- Introduction/Prologue – to silence the crowd and get permission to tell your story: grabs the audience’s attention, and gives them a reason to keep reading, listening or watching. You introduce the one sentence message or call to action which your speech is based around, and attach it to a hook which makes everybody want to know more.
- Act 1: Context, characters & challenges – sets the scene and defines the questions that the story will answer. Makes the audience care about the characters in the story. In fiction, this is where you get to know the characters we’ll be following throughout the story, but in business this might be a brief look at the state of the industry, recent financial figures, or achievements to date. Your purpose here is to set the scene for you to explain the actions you’re taking or justify your suggestions. Focus tends to be on the past.
- Act 2: Choices, twists and detail – introduces a dilemma, danger or mystery. The audience is led to consider the possible repercussions of this upon the characters who they’re by now deeply invested in. This is the set up – we know where we are, so what’s going on? Focus shifts to the present and we introduce problems, questions or dilemmas.
- Act 3: The answer and action – the climax of the story – the problem is resolved or mystery unraveled its effects are explored and all loose ends tied up. You won’t always be able to finish with a fairy-tale solution – but think of the third act as shifting our perspective from the past and present, to the future. It’s time to discuss possible outcomes, repercussions and opportunities stemming from whatever you’ve been examining so far. Act 3 must end by bringing together everything you’ve said so far into a simple and coherent message, question or call to action.
- Conclusion/Epilogue: to send the audience away with the message ringing in their ears – the story is summarized, its lessons considered, and the audience is sent away to reflect on the well-told story, moral message, or emotional finale they have just witnessed.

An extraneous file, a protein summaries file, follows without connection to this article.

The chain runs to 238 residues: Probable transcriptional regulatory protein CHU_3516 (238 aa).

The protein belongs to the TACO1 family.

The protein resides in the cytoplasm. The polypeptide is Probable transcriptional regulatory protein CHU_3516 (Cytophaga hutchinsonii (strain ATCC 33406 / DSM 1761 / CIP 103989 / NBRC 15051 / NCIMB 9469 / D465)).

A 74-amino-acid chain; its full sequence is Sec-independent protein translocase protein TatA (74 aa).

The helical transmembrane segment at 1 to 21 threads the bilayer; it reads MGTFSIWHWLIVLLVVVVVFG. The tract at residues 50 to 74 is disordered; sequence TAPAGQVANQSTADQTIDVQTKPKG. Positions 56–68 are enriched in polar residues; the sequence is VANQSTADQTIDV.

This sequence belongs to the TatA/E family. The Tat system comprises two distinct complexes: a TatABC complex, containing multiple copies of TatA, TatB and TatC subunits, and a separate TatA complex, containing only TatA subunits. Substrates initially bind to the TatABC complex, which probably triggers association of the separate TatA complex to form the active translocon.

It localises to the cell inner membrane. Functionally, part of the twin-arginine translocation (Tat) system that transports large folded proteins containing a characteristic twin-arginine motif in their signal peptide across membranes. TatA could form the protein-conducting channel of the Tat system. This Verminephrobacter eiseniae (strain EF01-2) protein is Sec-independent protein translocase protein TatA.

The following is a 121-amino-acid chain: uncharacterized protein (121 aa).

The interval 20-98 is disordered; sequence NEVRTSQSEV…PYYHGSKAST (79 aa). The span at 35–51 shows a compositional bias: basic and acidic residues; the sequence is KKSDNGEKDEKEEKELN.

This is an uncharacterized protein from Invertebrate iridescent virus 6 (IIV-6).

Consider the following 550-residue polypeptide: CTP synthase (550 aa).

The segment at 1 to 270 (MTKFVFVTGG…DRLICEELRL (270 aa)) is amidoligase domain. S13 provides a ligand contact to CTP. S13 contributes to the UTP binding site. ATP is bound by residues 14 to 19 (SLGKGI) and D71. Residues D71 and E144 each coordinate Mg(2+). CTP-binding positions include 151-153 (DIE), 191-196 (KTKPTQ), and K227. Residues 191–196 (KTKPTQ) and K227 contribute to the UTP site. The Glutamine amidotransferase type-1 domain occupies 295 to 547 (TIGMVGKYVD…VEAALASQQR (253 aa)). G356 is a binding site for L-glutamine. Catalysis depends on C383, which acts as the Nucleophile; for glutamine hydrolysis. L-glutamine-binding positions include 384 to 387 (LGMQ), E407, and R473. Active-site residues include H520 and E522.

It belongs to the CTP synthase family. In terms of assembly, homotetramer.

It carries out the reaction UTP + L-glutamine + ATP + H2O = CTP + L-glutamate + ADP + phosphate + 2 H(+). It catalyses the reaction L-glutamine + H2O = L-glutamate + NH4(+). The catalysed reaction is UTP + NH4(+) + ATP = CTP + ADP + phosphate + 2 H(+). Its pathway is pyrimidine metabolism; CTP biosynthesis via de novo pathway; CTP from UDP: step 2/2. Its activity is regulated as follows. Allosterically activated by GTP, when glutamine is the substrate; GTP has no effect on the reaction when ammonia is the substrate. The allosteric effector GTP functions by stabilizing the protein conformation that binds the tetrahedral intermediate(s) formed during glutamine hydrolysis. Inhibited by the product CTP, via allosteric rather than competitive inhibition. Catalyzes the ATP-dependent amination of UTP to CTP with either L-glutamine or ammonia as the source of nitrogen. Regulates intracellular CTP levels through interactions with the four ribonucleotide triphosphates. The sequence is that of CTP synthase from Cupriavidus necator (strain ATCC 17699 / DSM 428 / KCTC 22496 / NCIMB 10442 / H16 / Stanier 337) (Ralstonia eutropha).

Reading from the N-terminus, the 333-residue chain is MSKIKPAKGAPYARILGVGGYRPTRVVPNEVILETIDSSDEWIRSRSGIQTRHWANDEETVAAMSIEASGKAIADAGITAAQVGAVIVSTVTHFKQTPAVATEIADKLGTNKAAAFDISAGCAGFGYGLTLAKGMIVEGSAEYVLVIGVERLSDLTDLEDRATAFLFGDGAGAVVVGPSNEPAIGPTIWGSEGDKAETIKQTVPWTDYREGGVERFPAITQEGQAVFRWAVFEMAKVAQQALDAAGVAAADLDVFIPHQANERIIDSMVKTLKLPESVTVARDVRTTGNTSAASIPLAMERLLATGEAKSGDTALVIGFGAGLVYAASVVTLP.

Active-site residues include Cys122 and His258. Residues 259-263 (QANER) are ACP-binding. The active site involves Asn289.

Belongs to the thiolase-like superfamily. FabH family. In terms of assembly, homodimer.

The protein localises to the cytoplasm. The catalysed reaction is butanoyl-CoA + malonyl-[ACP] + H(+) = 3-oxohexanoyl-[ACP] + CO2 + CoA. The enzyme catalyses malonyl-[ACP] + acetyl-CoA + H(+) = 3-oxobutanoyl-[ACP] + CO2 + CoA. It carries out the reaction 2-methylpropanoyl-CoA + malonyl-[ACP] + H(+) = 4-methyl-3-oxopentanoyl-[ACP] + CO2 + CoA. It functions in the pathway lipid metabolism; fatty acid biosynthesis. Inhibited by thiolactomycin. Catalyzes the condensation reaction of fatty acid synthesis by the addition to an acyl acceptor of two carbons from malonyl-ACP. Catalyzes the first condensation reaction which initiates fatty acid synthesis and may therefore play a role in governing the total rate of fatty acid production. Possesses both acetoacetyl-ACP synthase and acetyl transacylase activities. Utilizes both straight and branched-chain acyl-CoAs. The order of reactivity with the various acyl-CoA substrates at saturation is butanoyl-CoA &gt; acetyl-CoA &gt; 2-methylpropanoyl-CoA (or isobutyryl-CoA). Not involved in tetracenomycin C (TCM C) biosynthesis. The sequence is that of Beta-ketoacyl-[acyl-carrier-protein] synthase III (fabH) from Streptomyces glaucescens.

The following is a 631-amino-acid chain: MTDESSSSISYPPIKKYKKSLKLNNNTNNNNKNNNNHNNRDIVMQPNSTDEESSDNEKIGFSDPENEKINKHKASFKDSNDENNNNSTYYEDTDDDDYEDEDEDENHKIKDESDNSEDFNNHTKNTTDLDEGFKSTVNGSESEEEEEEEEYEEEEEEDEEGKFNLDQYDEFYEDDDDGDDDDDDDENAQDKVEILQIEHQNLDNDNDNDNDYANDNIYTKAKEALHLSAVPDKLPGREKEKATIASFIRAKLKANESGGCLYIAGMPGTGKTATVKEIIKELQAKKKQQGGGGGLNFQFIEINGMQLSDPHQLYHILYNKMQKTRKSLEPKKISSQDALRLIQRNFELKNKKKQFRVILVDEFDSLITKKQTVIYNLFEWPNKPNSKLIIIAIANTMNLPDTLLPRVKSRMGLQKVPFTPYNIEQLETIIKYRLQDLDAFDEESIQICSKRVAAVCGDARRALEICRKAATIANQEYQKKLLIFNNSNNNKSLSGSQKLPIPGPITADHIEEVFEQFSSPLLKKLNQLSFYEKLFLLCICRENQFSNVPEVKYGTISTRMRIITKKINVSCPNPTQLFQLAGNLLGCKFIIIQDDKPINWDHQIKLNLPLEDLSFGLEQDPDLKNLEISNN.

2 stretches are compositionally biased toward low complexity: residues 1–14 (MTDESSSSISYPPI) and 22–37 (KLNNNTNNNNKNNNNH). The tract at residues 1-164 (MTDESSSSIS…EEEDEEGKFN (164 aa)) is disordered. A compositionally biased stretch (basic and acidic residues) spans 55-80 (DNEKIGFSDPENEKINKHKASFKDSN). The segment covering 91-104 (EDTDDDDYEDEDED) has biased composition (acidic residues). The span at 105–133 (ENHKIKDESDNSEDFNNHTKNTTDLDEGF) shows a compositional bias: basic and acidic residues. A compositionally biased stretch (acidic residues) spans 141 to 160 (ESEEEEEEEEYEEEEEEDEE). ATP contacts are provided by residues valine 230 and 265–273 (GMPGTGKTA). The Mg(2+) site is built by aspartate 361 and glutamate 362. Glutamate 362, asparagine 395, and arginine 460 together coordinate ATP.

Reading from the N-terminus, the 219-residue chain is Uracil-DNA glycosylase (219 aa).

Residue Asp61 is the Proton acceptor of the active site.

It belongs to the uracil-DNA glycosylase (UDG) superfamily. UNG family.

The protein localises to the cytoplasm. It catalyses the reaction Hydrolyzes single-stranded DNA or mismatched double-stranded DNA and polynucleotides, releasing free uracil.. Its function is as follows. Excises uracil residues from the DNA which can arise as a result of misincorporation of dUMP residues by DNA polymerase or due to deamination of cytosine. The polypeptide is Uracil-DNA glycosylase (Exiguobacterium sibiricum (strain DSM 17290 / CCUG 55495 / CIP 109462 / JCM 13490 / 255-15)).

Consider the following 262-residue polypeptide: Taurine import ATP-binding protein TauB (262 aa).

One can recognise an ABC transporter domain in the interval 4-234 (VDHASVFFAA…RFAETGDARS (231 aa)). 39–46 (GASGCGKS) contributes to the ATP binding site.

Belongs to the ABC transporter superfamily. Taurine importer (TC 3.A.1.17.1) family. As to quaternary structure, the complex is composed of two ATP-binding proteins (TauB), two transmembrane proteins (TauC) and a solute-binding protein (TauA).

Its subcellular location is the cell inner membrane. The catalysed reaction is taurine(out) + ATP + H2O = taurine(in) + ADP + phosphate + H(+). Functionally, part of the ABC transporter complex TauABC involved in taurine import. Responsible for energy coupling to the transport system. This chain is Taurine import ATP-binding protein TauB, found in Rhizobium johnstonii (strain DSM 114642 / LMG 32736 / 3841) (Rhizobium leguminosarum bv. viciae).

Whether a story is being told as a play, film, novel, article, speech or song, this simple structure is the writer’s framework for telling a clear, concise and gripping tale. As a presenter or speaker, whether you stand up once a year or every day, the more you embrace your role as a storyteller, the better you will be at communicating memorably. That’s why we’ve taken the structure above, and applied it to the six most common speeches which are made in business. This series of posts will help you to develop a clear idea of how to apply this simple story structure to any presentation you make. If you get it right, you will develop presentations which demand attention, and have a clear and unmissable message. Because although the three act structure forms the basis of most well told stories, the way you use it will depend on the type of story you’re telling. We’ve broken down the six most common speech structures, to explain how we apply Shakespeare’s story framework to them.
6 Speech Structures
To read more:
Our handy free publication ‘Six Speech Structures – the most common business presentations made easy’ gives you a breakdown of how to structure the six most common speeches in business.